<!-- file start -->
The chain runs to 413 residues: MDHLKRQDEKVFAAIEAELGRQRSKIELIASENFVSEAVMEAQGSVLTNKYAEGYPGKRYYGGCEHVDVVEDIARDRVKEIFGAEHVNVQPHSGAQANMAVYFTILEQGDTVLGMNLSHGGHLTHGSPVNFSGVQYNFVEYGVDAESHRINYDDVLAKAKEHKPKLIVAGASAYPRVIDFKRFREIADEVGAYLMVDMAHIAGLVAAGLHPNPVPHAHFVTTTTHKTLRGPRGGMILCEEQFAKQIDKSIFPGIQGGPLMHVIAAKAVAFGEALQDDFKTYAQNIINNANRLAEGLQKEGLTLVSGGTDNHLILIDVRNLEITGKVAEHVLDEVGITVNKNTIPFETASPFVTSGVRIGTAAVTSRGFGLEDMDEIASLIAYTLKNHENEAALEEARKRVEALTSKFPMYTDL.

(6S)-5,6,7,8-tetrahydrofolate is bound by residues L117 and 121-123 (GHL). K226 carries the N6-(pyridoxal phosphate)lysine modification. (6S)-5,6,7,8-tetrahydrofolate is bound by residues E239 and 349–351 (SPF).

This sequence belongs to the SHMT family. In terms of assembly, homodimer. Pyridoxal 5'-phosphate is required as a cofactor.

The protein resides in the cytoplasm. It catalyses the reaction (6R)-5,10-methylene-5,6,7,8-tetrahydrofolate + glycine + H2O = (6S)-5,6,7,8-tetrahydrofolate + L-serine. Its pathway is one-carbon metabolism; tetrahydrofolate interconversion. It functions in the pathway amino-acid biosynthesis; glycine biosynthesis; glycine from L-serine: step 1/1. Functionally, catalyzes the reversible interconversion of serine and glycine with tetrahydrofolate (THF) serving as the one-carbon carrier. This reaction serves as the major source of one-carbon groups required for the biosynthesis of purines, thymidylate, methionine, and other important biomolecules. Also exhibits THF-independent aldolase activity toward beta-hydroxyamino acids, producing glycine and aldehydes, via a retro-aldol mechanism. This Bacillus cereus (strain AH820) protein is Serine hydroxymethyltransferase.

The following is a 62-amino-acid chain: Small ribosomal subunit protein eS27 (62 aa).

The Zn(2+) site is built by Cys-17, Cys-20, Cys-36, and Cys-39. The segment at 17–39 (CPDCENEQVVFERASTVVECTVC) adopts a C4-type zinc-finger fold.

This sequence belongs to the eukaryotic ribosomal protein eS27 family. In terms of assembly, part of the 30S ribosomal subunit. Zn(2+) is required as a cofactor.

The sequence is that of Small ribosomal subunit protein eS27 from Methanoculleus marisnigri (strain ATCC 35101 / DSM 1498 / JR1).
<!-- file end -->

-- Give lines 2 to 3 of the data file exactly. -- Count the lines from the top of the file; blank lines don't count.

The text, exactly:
(6S)-5,6,7,8-tetrahydrofolate is bound by residues L117 and 121-123 (GHL). K226 carries the N6-(pyridoxal phosphate)lysine modification. (6S)-5,6,7,8-tetrahydrofolate is bound by residues E239 and 349–351 (SPF).

This sequence belongs to the SHMT family. In terms of assembly, homodimer. Pyridoxal 5'-phosphate is required as a cofactor.